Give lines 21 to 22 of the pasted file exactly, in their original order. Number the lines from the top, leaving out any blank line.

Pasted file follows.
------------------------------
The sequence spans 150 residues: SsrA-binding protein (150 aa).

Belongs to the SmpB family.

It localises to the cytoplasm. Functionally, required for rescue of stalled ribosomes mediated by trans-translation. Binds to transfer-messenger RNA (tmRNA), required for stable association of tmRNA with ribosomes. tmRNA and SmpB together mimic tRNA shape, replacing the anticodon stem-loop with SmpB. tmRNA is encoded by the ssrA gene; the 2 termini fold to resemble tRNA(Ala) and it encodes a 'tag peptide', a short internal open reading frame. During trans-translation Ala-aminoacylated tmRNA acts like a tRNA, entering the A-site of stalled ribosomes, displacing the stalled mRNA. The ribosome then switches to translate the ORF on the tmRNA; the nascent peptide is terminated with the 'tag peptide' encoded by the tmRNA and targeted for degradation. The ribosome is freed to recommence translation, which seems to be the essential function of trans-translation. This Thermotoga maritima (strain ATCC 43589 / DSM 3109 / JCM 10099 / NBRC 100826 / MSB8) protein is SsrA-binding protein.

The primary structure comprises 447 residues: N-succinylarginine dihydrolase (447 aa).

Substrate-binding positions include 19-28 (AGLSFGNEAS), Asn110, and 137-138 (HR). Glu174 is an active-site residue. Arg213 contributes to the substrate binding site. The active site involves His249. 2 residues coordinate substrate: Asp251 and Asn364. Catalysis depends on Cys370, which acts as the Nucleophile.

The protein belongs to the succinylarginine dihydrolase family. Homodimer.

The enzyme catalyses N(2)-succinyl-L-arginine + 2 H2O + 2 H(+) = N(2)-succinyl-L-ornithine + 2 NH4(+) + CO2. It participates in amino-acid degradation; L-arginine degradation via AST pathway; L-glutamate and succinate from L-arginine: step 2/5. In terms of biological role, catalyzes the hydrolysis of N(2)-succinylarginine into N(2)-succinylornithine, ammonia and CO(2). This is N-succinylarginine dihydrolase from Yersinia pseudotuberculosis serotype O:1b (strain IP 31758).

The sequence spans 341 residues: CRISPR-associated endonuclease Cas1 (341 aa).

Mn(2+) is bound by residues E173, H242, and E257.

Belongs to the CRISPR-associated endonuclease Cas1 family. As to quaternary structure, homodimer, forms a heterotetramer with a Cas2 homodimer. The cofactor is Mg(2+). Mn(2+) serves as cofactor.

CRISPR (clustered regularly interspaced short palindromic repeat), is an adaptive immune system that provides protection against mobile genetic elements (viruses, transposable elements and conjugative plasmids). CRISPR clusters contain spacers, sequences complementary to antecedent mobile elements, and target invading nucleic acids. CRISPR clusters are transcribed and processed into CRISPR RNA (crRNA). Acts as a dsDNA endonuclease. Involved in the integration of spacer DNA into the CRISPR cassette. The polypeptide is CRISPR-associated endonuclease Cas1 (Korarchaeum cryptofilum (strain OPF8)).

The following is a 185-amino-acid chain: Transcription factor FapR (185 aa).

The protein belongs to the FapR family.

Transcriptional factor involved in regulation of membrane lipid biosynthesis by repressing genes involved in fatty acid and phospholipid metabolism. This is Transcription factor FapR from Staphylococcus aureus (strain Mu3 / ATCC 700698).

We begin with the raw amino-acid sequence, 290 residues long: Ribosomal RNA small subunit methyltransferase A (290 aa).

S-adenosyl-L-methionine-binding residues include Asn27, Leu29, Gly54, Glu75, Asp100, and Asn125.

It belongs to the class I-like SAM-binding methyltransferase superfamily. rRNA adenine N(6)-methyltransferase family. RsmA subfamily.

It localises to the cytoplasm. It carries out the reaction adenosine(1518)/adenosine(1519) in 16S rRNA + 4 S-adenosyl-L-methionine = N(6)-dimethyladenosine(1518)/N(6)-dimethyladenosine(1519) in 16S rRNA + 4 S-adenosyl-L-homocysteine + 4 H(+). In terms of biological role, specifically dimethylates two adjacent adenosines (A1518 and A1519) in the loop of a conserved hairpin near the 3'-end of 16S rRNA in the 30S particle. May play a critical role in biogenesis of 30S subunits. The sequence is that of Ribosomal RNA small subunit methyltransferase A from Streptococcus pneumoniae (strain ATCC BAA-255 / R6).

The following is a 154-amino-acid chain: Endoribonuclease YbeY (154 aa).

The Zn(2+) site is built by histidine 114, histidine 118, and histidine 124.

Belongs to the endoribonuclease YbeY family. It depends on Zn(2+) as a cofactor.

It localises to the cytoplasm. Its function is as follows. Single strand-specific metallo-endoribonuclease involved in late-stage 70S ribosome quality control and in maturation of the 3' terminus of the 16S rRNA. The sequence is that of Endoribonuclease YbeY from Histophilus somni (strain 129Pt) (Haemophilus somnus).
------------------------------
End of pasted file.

Belongs to the endoribonuclease YbeY family. It depends on Zn(2+) as a cofactor.

It localises to the cytoplasm. Its function is as follows. Single strand-specific metallo-endoribonuclease involved in late-stage 70S ribosome quality control and in maturation of the 3' terminus of the 16S rRNA. The sequence is that of Endoribonuclease YbeY from Histophilus somni (strain 129Pt) (Haemophilus somnus).